Fans of Anthony Bourdain will enjoy Waiter Rant by Steve Dubanica. It has that same cynical, sardonic, just tell-it-as-it-is style, only this time its from the waiter's perspective. Dubanica offers some tips on how to be a valued customer, and also advises about some things that really annoy waiters, and how they get their revenge. Spitting in your food is the least of it. Restaurants keep much more information stored on their computers than you think; they keep records on troublesome customers as well as the ones who warrant special treatment. Don't even think of claiming you are a friend of the owner! The book details power struggles over prime shifts and tables, the paranoia of restaurant owners, and how a waiter can tell within seconds of seating you what kind of tipper you will be, amongst other interesting tidbits. This is an interesting eye opener for foodies, spiced with amusing anecdotes like what happened when Russell Crowe came to the restaurant.

"The front-of-the-house version of Kitchen Confidential; a painfully funny, excruciatingly true-life account of the waiter's life. As useful as it is entertaining." Anthony Bourdain

Wednesday, September 24, 2008

Where Did the Audio Books on Tape Go?

No need to panic, we still have our collection of audio books on tape. There is still a loyal base of fans that prefer tapes over books on CD and they have been very concerned when they can't find them in the Browse Room. Sad to say it is a dying medium. Very few titles are now offered on tape, and most of our patrons have moved on to books on CD or downloadable audio books since cars don't even come with cassette players any more. As the collection of books on CD grew larger, and the audio books on tape dwindled we had to give the growing collection the premier spot in the Browse Room. Fear not, the audio books on tape have simply moved to the back of the book stacks on the right side. You may even find them easier to browse now that they are on tall shelves.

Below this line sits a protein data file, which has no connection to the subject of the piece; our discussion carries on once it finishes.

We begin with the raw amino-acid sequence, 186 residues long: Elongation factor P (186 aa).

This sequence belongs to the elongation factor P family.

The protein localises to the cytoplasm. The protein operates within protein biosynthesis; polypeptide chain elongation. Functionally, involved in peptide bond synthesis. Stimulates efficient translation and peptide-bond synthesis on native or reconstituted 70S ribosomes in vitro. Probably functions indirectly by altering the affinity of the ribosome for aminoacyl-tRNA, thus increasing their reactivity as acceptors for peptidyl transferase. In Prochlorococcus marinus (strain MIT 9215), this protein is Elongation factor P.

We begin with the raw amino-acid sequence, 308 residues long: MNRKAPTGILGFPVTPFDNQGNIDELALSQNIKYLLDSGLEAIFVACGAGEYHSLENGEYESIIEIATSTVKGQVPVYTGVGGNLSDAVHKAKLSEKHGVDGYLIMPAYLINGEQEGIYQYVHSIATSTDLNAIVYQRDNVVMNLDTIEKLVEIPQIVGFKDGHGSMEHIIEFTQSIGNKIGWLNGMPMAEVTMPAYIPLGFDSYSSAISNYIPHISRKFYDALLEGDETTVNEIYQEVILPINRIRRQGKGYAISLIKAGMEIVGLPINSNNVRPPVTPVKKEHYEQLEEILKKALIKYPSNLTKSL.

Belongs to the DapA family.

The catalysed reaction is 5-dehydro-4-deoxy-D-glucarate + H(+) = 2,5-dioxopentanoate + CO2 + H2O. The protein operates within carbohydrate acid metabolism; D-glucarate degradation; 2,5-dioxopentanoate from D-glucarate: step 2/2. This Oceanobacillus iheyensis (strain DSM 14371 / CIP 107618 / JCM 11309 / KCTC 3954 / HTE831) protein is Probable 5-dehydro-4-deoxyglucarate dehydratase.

Tuesday, September 23, 2008

If I Had the Time

So many books so little time. I came across two non-fiction titles recently that I would love to read, but the stack on my nightstand is too big and my one year old is too energetic so they will be added to "the list". However, if you have the time you might want to check them out and let me know how they were.

  • The End of Food by Paul Roberts who wrote The End of Oil. "Roberts lays out the stark economic realities behind modern food and shows how our system of making, marketing, and moving what we eat is growing less and less compatible with the billions of consumers that system was built to serve."
  • A Year With-Out "Made in China" : One Family's True Adventure in the Global Economy by Sara Bongiorni. "On January 1, 2005, Sara Bongiorni's family embarked on a yearlong boycott of Chinese Products. They wanted to see for themselves what it would take, in will power and creativity, to live without the world's fastest growing economy--and whether it could be done at all."

Monday, September 22, 2008

Hot Off the Press!

Chris Paolini's lastest book in the Inheritance series is finally here! Hardcore fans lined up at bookstores on Friday for the midnight release of Brisingr. Paolini was just 15 when he started writing the first book, Eragon, and is now a whopping 24. Brisingr will have a first press run of 2.5 million books, the largest ever for Random House's children's division--pretty impressive. Put all 784 pages on hold today at the Dover Public Library.

Friday, September 19, 2008

Oprah Has Spoken

Oprah announced her latest book club pick today--The Story of Edgar Sawtelle by David Wroblewski. You can visit Oprah's web site to find out more about her book club and her latest pick. Here is a description of the book from the publisher: